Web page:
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Confusion over webcasting contract – ‘profoundly unsatisfactory’ situation triggers deeper scrutiny

NOTE: This content is old - Published: Thursday, Jul 5th, 2018.

Councillors today rejected deciding on options to continue webcasting meetings – instead opting to defer any decisions due to ‘huge’ unanswered questions over the contract and policies in place.

The Democratic Services committee meeting was due to decide to recommend from just four options, with the key changing elements being the amount of hours of streaming purchased and varying costs for them, in what appears to be a straightforward decision.

But councillors were deeply unhappy when it was revealed that Wrexham Council did not actually own the webcasting equipment used. Nor could they get a definitive answer on if the council owned copies of the footage after it was removed from public view, or even answer a basic fundamental question on who owns the copyright to the footage. The latter being of particular importance as the rule has been in place blocking third party use of clips, and even being used as the basis to threaten a councillor with enforcement action.

A very basic read through by Wrexham.com of the webcasting providers website, a company called Public-i, shows many more options were not put before councillors for consideration that would have answered some of their requests for functionality.

These include:
– Minute taking with automated meeting transcriptions that are searchable.
– Automatic transcripts available as live subtitles to aid accessibility.
– Permanent digital records.
– The ability to share videos on social media as stand alone clips.
Facility to embed the players on third party websites.

Backward looking Wrexham Council do not allow video from meetings to be shared, in contrast to Cornwall Council, who are quoted on the Public-i website as saying: “Our webcasts have proved so popular that local media outlets now host them on their own websites too.”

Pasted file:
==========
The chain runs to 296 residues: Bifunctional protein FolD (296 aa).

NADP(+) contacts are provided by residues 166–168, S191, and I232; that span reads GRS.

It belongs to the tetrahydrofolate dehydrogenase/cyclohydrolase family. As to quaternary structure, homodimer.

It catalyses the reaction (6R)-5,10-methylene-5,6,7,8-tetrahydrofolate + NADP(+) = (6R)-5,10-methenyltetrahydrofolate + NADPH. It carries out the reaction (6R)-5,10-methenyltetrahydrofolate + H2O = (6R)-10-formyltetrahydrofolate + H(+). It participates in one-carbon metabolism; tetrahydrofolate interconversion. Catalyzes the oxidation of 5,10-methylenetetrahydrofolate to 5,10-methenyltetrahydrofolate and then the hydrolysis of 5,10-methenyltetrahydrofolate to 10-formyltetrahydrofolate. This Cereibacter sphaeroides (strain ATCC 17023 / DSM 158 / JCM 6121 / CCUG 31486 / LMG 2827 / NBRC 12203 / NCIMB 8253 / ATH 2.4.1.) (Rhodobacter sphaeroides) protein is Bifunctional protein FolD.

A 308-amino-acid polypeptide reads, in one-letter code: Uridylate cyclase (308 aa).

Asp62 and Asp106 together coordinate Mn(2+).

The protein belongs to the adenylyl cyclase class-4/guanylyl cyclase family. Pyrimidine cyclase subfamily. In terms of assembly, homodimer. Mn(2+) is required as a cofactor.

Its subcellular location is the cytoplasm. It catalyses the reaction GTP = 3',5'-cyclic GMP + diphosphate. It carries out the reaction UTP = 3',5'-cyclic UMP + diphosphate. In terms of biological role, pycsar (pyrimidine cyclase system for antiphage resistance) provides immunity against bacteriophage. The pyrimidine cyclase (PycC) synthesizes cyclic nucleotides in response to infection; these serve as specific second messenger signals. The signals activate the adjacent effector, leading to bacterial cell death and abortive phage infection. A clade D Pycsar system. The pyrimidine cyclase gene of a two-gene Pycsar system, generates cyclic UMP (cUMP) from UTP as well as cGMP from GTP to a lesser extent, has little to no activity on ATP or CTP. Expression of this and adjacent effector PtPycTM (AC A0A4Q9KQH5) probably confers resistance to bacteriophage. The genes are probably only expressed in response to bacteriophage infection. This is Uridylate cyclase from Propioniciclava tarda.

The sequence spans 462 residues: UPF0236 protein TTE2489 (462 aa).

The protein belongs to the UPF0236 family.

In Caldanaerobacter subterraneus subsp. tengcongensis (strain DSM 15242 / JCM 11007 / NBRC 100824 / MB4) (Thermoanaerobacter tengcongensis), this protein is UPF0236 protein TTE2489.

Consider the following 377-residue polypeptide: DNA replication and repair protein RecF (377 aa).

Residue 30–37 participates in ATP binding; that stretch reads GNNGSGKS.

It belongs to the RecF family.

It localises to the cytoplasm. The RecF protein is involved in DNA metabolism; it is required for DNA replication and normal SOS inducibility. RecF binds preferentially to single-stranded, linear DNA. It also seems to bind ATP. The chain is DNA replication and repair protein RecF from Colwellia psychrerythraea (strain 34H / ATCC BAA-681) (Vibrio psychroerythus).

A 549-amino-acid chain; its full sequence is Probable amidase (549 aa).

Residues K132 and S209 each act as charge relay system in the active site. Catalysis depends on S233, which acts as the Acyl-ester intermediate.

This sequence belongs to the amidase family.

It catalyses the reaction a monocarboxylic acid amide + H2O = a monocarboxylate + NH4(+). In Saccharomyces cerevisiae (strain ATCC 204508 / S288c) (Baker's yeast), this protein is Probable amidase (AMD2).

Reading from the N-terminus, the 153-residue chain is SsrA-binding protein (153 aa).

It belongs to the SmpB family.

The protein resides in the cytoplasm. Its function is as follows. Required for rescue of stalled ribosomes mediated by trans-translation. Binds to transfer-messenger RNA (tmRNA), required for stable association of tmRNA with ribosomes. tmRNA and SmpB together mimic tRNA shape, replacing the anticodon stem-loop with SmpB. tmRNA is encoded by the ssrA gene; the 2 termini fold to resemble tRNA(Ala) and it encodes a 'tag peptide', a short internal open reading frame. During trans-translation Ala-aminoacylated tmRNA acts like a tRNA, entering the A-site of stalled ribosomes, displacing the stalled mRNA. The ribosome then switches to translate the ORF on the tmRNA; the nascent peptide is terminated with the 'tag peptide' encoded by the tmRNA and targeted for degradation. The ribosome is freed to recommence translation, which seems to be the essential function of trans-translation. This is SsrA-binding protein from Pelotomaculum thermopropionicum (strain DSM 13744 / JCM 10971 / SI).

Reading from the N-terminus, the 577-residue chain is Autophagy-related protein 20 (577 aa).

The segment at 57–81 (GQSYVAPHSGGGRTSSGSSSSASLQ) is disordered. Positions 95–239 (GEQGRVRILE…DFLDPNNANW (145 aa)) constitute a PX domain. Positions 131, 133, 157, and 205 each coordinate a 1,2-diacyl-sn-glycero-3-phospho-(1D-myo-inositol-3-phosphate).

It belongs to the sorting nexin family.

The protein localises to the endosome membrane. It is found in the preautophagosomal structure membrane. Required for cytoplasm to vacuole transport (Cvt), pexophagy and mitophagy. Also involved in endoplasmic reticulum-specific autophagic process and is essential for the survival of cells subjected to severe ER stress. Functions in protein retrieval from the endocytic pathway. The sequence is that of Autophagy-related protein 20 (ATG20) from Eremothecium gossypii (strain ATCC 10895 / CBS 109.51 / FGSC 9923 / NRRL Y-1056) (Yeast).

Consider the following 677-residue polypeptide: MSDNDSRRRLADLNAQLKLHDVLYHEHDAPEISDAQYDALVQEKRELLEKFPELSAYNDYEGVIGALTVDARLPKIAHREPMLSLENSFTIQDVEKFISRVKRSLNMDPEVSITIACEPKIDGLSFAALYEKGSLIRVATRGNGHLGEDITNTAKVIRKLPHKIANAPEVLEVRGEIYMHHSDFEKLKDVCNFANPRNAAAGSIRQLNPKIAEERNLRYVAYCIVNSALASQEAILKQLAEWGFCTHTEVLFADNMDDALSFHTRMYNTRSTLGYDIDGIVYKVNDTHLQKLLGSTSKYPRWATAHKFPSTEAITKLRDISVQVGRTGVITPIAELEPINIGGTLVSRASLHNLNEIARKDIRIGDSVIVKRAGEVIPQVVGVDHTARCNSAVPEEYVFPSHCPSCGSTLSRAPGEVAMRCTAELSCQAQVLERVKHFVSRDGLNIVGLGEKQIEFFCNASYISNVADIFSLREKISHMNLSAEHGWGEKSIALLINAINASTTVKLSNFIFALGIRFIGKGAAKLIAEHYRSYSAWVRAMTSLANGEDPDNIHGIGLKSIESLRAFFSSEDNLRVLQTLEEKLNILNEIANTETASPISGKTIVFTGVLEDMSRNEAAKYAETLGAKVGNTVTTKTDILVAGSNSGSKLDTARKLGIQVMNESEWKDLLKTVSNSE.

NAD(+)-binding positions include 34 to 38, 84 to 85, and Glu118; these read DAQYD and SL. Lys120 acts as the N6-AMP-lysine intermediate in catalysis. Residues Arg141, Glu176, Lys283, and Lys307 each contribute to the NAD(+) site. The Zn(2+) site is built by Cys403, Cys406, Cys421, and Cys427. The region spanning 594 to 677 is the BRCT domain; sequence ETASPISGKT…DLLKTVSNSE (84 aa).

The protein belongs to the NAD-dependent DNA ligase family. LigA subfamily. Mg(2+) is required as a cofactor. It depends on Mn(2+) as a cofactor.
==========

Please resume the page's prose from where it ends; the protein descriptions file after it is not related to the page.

Cllr Carrie Harper kicked off the debate, being the councillor who had been threatened with ‘enforcement action’ for placing some meeting footage on Facebook.

Cllr Harper asked a range of questions, including who owned the copyright to the footage, and how councillors themselves can view footage outside of the current 6 month cut off period, why 6 or 12 month cut offs were being selected, and a query regarding the new briefer minuting of meetings.

Cllr Harper told the meeting that she had been told Wrexham Council did not infact own the copyright to the footage and wanted to factcheck that point.

The council officer presenting the report, the head of democratic services, told the meeting that staff had looked back at minutes and that they had not got briefer. An explanation was provided that minutes were to be a record of the meeting and decisions made.

The recent GDPR legislation was cited as the reason for 6 or 12 month cut off points for retaining footage, the first time we can recall that being given as a reason in the almost five year discussion on webcasting.

The officer explained issues could arise with keeping images of members of the public asking questions, or when there is a change over of councillors, keeping the footage of older members.

Chairman of the meeting, Cllr Malcolm King disagreed with that explanation, pointing out that: “The key argument for webcasting was they would give a more detailed understanding of what took place.

“Yes we have written reports and minutes that record decisions but quite often at a meeting an important issue is clarified and that clarification is verbal from officer or lead member.

“They say ‘we will not do that’ or ‘we will certainly do that’ that would not be recorded in the minutes but those assurances or explanations are a vital part of the decision making process. We all will have experienced decision being swung on assurances or explanations given.

“We lose that if we dont have a webcasting record.